That's why I was asking for an actual patch. The proposed change may
well not be implementable. If os.open continues to create CRT handles,
a way needs to be found to get a CRT handle that as the
FILE_SHARE_DELETE bit set.

An alternative approach could be that os.open stops creating CRT
handles, and directly uses OS handles. The problem with that is that
stdin/stdout/stderr would stop being 0/1/2, which is not acceptable.
An alternative solution to that could be that we introduce a notion
of "python io handles", parallel, but indepedendent from CRT handles.
And so on.
msg184164 - (view) Author: Richard Oudkerk (sbt) * (Python committer) Date: 2013-03-14 14:37
On 14/03/2013 1:00pm, Martin v. Löwis wrote:
> That's why I was asking for an actual patch. The proposed change may
> well not be implementable. If os.open continues to create CRT handles,
> a way needs to be found to get a CRT handle that as the
> FILE_SHARE_DELETE bit set.

The patch *does* create CRT fds from win32 handles by using 
msvcrt.open_osfhandle().

One other issue is that I do not know of a way to determine the current 
umask without temporarily changing it, causing a thread-race.

In the end I am not sure it is worth the hassle.  (But maybe it would be 
a good idea to add test.support.open() using FILE_SHARE_DELETE and 
test.support.unlink() to make the testsuite more resilient to 
"Permission Denied" errors.)

> An alternative approach could be that os.open stops creating CRT
> handles, and directly uses OS handles. The problem with that is that
> stdin/stdout/stderr would stop being 0/1/2, which is not acceptable.
> An alternative solution to that could be that we introduce a notion
> of "python io handles", parallel, but indepedendent from CRT handles.
> And so on.

http://bugs.python.org/issue12939 has C implementations of _io.WinFileIO 
and _io.openhandle() which are equivalents for _io.FileIO and os.open() 
which use "native" Windows handles.
msg228368 - (view) Author: Mark Lawrence (BreamoreBoy) * Date: 2014-10-03 20:23
How do we take this forward, also considering #12939, #21859 and #14243 and possibly others?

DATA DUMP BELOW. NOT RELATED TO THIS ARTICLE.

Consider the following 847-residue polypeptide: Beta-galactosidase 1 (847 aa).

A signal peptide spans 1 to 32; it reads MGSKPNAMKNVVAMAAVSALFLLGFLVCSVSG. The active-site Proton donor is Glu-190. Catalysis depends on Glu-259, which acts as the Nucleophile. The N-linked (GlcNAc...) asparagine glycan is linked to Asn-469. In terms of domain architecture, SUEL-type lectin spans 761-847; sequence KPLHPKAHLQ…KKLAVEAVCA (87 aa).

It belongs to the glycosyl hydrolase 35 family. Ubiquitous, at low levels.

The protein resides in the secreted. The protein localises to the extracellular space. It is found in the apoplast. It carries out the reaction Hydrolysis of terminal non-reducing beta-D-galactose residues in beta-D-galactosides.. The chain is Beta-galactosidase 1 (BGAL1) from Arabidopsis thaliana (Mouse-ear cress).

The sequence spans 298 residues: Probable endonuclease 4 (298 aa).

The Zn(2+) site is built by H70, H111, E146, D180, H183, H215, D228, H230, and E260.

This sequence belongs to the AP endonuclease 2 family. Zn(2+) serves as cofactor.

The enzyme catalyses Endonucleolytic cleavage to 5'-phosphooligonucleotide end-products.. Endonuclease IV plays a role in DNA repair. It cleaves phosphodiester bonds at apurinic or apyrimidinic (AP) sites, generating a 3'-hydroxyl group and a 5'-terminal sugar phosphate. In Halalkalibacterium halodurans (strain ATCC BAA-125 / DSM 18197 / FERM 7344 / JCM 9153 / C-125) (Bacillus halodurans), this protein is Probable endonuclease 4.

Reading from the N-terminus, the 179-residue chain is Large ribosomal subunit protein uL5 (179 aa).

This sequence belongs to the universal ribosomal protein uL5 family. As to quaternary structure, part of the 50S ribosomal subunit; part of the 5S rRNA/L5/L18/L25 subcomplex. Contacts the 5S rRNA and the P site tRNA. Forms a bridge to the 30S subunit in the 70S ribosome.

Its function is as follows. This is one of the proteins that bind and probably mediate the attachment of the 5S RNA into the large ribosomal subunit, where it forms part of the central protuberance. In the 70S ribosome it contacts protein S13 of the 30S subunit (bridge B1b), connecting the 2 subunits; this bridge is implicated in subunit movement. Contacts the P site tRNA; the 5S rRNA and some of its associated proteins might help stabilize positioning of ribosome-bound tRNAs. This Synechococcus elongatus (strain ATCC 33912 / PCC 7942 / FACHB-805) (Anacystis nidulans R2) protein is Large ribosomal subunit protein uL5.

msg228380 - (view) Author: Steve Dower (steve.dower) * (Python committer) Date: 2014-10-03 21:07
As much as I like the idea of using OS handles everywhere, the compatibility issues are probably too significant, and you can't mix CRT methods with OS methods because the CRT does its own buffering. Of course, you can open a file with the Win32 API and immediately call open_osfhandle() safely enough.

It seems this should be solvable with the opener argument of open(). Was that discussed and I missed it? Would the ability to write "open(f, opener=with_same_sharing_as(f))" be okay/useful/relevant for all platforms?
msg228437 - (view) Author: Nick Coghlan (ncoghlan) * (Python committer) Date: 2014-10-04 08:02
"opener" was new in 3.3, so I suspect it didn't come up because *we're* still not entirely accustomed to having it available yet :)

I agree providing a suitable opener could be a good way to go.
msg239163 - (view) Author: Eryk Sun (eryksun) * (Python triager) Date: 2015-03-24 18:04
> you can't mix CRT methods with OS methods because the CRT does its 
> own buffering

Python 3's io uses the CRT's low I/O (ioinfo struct) in binary mode. It appears that the buffers pipech, pipech2, and dbcsbuffer are only used in text mode. So it should be generally OK to call get_osfhandle and use Win32 directly, if that's ever required. 

Of course, as this patch demonstrates, an io opener (3.3+) can call open_osfhandle immediately after CreateFile, and nothing else changes. This could be added to io / _pyio in 3.5. Initially it could simply be a pure-Python function that uses _winapi and msvcrt. 3.6 could get a C implementation in _iomodule.c.
History
Date User Action Args
2015-03-24 18:04:49eryksunsetnosy: + eryksun
messages: + msg239163
2014-10-04 08:08:10r.david.murraysetnosy: + r.david.murray
2014-10-04 08:02:49ncoghlansetmessages: + msg228437
2014-10-03 21:07:55steve.dowersetmessages: + msg228380
2014-10-03 20:23:26BreamoreBoysetnosy: + tim.golden, BreamoreBoy, zach.ware, steve.dower

messages: + msg228368
versions: + Python 3.5, - Python 3.4
2013-03-14 14:37:13sbtsetmessages: + msg184164
2013-03-14 13:00:37loewissetmessages: + msg184162
2013-03-14 10:31:01piotr.dobrogostsetmessages: + msg184158
2013-03-14 02:43:13loewissetmessages: + msg184129
2013-03-13 16:03:35sbtsetmessages: + msg184089
2013-03-13 15:42:09piotr.dobrogostsetnosy: + ncoghlan, dabrahams
2013-03-13 15:33:10piotr.dobrogostsetnosy: + loewis, pitrou
messages: + msg184087
2013-03-06 10:03:46piotr.dobrogostsetnosy: + piotr.dobrogost
2012-07-03 19:14:54sbtcreate